Life of the Beloved: Where is the Sacred?

We have spent the past 6 weeks exploring themes from Henri Nouwen’s book Life of the Beloved. And now it is time for me to tell you the hard truth. Henri’s book was deemed a failure by Fred and his friends and he wondered if he should even publish the book. But there is a twist to this story…What is interesting is that Nouwen’s admission of failure was the opening the participants in my doctoral project needed.  At the initial meeting where I gathered everyone interested in participating in my project, I shared the story of Fred and Henri. Fred, a man who identified as a secular Jew commissioned his dear friend Henri a catholic priest to write a book about the spiritual life for his friends who were disconnected from any faith tradition. When Henri finished the book, he sent it to Fred and although Fred had many good things to say about the book, it was clear to Henri that he had not touched the hearts and minds of Fred and his friends. This story intrigued my participants because it leveled the playing field and created a need for dialogue.

When I began my journey with Henri Nouwen’s Life of the Beloved as the sacred text for my doctoral project, I imagined that I would gather yoga students who  were disconnected from any religious tradition. I hoped to recreate Nouwen’s intended audience and provide a safe space to dialogue about the spiritual life. But what I discovered was another group of people that Dr. Duane Bidwell calls Spiritually Fluid. Spiritually fluid people identify with 2 or more different religious traditions because of being raised in a home with more than 1 religious tradition represented or by choice or by experience.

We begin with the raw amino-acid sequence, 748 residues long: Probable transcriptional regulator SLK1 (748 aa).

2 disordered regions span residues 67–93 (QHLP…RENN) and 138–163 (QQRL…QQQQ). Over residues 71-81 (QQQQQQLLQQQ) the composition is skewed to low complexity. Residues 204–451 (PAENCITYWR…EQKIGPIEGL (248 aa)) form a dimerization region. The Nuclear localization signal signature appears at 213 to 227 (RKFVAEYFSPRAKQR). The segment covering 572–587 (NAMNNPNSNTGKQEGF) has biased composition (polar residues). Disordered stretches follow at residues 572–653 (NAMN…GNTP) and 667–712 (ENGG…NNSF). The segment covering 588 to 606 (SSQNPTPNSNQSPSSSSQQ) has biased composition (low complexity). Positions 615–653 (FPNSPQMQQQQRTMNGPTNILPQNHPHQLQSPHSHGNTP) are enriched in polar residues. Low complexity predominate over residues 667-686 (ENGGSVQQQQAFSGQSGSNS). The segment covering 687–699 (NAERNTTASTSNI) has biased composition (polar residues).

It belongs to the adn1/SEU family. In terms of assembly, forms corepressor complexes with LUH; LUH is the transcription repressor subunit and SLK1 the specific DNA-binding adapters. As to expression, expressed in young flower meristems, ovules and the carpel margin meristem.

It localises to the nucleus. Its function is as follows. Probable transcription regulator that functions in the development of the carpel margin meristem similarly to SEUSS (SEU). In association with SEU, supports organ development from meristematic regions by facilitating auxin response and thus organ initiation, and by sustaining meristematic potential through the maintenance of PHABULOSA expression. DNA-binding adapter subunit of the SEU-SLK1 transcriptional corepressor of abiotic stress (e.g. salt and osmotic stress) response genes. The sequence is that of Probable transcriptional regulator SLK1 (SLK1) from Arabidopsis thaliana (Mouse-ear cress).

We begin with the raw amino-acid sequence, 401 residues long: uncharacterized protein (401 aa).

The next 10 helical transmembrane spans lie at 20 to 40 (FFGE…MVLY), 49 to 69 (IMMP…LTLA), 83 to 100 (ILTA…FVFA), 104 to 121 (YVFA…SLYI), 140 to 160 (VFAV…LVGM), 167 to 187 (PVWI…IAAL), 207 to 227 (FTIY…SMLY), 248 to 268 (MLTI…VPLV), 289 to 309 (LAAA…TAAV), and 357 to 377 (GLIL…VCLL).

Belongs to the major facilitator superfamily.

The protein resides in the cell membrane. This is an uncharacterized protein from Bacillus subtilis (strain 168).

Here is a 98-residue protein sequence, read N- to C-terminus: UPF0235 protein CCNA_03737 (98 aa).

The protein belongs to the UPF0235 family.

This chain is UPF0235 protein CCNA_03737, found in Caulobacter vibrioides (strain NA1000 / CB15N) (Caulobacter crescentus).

What makes this group unique is that because they do not identify with only one religious tradition, this group is rarely included or invited to share their experience of the Divine. I met with a friend of mine months before the project to talk to her about participating and she replied that she would love to participate because and these are her words “I was attempting to include people that are usually excluded from religious conversation.”